In September 2022, head-haul and regional trade volumes were lower than in 2021 into all import regions except the Far East. Remarkably, volumes into North America, which led the surge in volumes during COVID, saw the greatest loss at -20.6% y/y.
For container shipping the head-haul and regional trade volumes are the key drivers of ship demand and profitability. A head-haul trade is the direction of an interregional trade with the highest volume, such as Far East to North America. A regional trade is an intraregional trade such as within Asia. During 2021 and 2022 the head-haul and regional trades have also been the drivers of port congestion, which further increased ship demand and tightened the supply/demand balance in favour of the liner operators.
Transpacific eastbound volumes fell 24.5% y/y and contributed with just shy of 50% of the total drop in head-haul and regional volumes vs. 2021. In 2021, September volumes were up 27.4% on 2019 but are now 3.8% lower.
In total, volumes in September were 1.1 million TEU lower than a year ago and 20 out of 28 region-to-region trades showed negative growth. At the same time, 13 trades recorded lower volumes than in September 2019. Out of the top 10 region-to-region trades which cover nearly 90% of all volumes, the trades into Europe are unsurprisingly doing the worst compared to 2019. The Far East-Europe trade was down 18.8% while the Intra Europe trade declined 11.5%.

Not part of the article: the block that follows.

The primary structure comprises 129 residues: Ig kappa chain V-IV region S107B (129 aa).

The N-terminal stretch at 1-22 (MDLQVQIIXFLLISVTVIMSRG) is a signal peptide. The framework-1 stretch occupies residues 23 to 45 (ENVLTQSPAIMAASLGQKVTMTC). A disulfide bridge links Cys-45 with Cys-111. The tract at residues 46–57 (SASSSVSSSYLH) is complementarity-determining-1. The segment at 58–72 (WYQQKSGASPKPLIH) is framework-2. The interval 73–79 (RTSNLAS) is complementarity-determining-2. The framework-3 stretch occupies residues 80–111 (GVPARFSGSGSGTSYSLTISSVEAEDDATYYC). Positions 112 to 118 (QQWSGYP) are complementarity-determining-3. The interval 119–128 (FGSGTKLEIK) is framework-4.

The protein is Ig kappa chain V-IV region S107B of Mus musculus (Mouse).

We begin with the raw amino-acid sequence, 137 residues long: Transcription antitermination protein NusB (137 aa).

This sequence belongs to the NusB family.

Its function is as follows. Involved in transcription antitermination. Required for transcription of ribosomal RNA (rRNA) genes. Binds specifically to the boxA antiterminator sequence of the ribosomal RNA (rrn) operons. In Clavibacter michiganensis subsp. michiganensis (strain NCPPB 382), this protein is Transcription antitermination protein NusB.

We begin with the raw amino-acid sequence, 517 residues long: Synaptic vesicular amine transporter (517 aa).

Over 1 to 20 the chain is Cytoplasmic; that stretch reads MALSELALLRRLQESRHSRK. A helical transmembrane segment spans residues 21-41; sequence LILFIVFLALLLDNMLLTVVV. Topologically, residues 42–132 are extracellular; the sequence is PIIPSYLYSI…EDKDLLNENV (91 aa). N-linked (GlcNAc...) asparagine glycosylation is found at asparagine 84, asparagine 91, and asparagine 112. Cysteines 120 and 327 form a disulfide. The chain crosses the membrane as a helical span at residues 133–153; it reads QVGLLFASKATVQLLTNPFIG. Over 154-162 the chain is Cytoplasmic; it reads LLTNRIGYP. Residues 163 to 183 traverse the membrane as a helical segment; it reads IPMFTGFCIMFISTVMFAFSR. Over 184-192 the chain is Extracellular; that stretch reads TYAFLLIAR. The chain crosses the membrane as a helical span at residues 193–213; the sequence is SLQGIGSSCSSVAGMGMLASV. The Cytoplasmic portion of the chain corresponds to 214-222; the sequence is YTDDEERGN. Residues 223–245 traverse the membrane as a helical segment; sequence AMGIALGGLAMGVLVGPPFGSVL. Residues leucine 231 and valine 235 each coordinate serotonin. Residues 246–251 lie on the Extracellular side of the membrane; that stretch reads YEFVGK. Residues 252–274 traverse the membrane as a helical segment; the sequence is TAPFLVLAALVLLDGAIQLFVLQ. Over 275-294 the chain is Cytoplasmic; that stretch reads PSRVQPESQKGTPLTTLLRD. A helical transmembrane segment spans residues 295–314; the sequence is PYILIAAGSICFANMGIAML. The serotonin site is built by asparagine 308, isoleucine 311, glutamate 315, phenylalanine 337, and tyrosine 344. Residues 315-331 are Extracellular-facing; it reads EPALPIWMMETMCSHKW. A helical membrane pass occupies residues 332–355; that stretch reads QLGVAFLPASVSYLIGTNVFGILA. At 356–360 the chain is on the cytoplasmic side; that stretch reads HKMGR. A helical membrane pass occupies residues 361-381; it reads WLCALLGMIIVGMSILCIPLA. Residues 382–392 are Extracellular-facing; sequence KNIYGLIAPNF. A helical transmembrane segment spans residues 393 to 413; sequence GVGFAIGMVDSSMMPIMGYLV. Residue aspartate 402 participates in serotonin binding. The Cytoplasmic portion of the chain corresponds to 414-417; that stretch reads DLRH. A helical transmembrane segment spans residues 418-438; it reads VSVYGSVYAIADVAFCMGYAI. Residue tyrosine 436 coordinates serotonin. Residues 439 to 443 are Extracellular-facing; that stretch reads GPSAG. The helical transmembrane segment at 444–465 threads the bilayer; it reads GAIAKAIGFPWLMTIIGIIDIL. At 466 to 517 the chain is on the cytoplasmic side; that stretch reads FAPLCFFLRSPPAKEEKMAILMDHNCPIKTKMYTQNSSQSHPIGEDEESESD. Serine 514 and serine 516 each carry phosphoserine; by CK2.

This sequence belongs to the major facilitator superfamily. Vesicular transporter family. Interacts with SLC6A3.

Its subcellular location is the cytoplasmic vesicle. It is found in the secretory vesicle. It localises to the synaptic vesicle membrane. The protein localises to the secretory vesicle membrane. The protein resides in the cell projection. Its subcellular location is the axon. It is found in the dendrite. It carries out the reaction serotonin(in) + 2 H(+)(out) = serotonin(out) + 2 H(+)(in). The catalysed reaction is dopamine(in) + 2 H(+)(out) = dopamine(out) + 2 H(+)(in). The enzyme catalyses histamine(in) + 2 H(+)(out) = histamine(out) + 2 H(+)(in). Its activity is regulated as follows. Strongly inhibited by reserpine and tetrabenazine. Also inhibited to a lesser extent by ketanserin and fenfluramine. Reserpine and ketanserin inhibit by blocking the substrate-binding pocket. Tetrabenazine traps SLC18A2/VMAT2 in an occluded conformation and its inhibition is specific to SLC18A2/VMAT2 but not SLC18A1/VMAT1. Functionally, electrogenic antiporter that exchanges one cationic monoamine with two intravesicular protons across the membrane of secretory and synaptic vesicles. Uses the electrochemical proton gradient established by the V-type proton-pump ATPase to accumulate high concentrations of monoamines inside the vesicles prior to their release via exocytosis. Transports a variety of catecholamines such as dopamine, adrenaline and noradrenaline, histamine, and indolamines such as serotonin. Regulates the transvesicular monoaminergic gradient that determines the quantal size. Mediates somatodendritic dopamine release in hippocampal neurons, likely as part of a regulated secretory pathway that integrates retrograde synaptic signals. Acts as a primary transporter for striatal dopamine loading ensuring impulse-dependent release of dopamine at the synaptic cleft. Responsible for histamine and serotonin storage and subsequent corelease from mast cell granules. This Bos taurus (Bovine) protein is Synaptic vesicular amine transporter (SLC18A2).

The abrupt slowdown in volumes to North America and Europe comes after 9-12 months of the fastest increase on record in business inventories in both the US and the EU. It is therefore likely that the lower volumes reflect a need for businesses to both trim inventories and adjust ongoing imports to expected lower sales as prolonged high inflation is taking a toll on consumers and businesses.
No matter the reason for the low volumes, at this level of volumes, the remaining congestion that has helped to prop-up the supply/demand balance should dissipate quickly. The liner operators will then be left with lower volumes than in 2019, a fleet that has grown 11.8% since then, an orderbook set to add 9.9% to the fleet in 2023, and poor prospects for the global economy. EEXI and CII regulations may absorb as much as 10% of the fleet in 2023, but unless the markets surprise positively, we must still expect to see numerous laid up ships or freight rates that continue to move quickly downwards, or both.
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